Dryophthorus corticalis (Paykull, 1792)

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POLYPHAGA Emery, 1886

CURCULIONOIDEA Latreille, 1802​

CURCULIONIDAE Latreille, 1802​​

DRYOPHTHORINAE Schönherr, 1825

DRYOPHTHORINI Schönherr, 1825

DRYOPHTHORUS Germar, 1824

This widespread species occurs throughout Europe north to southern Scandinavia and extends east through Siberia to the far east of Russia, Japan and South Korea, it also occurs in North Africa and has been recorded from the Nearctic region. In the UK it was first recorded in July 1925 at Windsor Forest and has been recorded regularly since that time, this remained the only locality until recently when it was found at nearby Richmond Park (Surrey), Langley Park (Buckinghamshire) and during a survey of saproxylic invertebrates survey at the National Trust’s Croome Court near Worcester. Scattered postglacial records from the Somerset Levels to Yorkshire show that it was formerly much more widespread in the south. On the continent it occurs among decaying wood of a range of broadleaf and coniferous trees, often alongside the tree ant (Lasius brunneus (Latreille, 1798)) although whether there is a specific association is not known, and usually in mature trees in forest areas. Here it has been found throughout the year among red-rotten heartwood of old oak trees, usually in ancient woodland and where the tree ant is present, and in flight-interception traps during June and July which may be the usual period of dispersal. The larva is thought to feed on dead wood but beyond this little is known of the beetle’s biology. Despite its wide European distribution the species is generally very local and considered to be rare e.g. in Germany and the UK it is classed as endangered and in Denmark critically so, but the general lack of records may be at least partly due to its cryptic lifestyle and the lack of appropriate sampling.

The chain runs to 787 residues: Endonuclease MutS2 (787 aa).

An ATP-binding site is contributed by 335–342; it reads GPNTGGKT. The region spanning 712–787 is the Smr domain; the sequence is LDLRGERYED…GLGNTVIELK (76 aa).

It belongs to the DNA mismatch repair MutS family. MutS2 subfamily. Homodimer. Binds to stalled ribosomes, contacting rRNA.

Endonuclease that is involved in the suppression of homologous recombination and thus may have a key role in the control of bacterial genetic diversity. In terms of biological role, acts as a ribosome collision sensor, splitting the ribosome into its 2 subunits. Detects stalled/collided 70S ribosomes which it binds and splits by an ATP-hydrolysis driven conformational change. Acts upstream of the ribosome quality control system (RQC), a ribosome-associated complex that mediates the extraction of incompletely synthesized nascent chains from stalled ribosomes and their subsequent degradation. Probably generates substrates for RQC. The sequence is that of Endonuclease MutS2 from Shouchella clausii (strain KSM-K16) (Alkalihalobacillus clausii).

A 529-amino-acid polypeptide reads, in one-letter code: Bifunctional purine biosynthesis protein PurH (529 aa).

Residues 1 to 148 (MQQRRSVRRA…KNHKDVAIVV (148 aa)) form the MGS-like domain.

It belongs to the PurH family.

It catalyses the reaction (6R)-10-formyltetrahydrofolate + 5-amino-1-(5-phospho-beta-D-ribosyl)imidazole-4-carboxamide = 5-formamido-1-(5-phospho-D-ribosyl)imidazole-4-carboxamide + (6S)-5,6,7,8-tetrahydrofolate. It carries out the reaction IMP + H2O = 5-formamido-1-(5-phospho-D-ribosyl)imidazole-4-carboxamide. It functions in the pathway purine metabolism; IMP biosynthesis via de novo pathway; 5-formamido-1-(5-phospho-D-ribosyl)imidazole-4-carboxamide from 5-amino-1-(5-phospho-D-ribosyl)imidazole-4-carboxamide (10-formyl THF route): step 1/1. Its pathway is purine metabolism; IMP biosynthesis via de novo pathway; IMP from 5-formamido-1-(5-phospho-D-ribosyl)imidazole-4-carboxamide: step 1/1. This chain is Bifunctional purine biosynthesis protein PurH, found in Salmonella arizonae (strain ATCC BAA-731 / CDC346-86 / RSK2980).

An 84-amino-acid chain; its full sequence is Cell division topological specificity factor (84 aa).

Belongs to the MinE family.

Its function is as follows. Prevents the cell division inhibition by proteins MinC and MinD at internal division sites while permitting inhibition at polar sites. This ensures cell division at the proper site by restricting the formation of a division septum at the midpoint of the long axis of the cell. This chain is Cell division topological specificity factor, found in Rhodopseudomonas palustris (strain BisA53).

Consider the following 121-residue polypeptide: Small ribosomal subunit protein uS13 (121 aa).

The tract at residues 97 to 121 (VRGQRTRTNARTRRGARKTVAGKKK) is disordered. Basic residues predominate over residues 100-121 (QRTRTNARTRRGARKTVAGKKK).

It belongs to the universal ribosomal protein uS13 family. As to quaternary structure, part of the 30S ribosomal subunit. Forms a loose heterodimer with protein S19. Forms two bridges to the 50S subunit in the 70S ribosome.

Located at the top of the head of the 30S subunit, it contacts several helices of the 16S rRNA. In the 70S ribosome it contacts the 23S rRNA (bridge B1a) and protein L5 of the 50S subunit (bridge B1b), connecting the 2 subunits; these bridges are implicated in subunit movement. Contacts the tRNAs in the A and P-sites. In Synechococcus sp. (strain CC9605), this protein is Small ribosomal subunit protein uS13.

Until recently Dryophthorus was included in the curculionid tribe Cossonini Schönherr, 1825 but is obviously distinct in having, among the general features of the present family, five-segmented tarsi and four-segmented antennal funiculus. Adults are very distinctive among our fauna and should not be confused with any other species. 2.6-3.3mm. Elongate and discontinuous in outline and entirely dark brown to black although in pictures specimens often appear patchy due to encrusted wood dust etc. Head convex, broadest at the base with long temples narrowed to small and flat eyes, vertex with wide and flat punctures, rostrum broad, elongate and dilated in front of the antennal insertions. Antennae inserted within the basal third of the rostrum, scape short and evenly broadened from base to apex, funiculus with four transverse segments. Pronotum quadrate or slightly elongate, narrower than the elytra and strongly constricted before the apex, the surface with very wide and flat punctures. Elytra with sloping shoulders, curved and narrowed laterally to separately rounded apices, apical area produced by the fused fifth and seventh interstices. Striae with evenly-spaced wide and shallow punctures, interstices raised into flat ridges which are finely punctured.  Legs long and robust; fore-femora broad and curved, without teeth, mid- and hind femora longer and narrower, tibiae narrow, straight and without teeth; the fore-tibiae produced apically into a curved and sharp process. Tarsi 5-segmented but appearing 4-segmented due to the tiny fourth segment. The sexes are difficult to separate but by comparison the male has slightly shorter and broader rostrum and the antennae are further from the head, about a third the rostral length.

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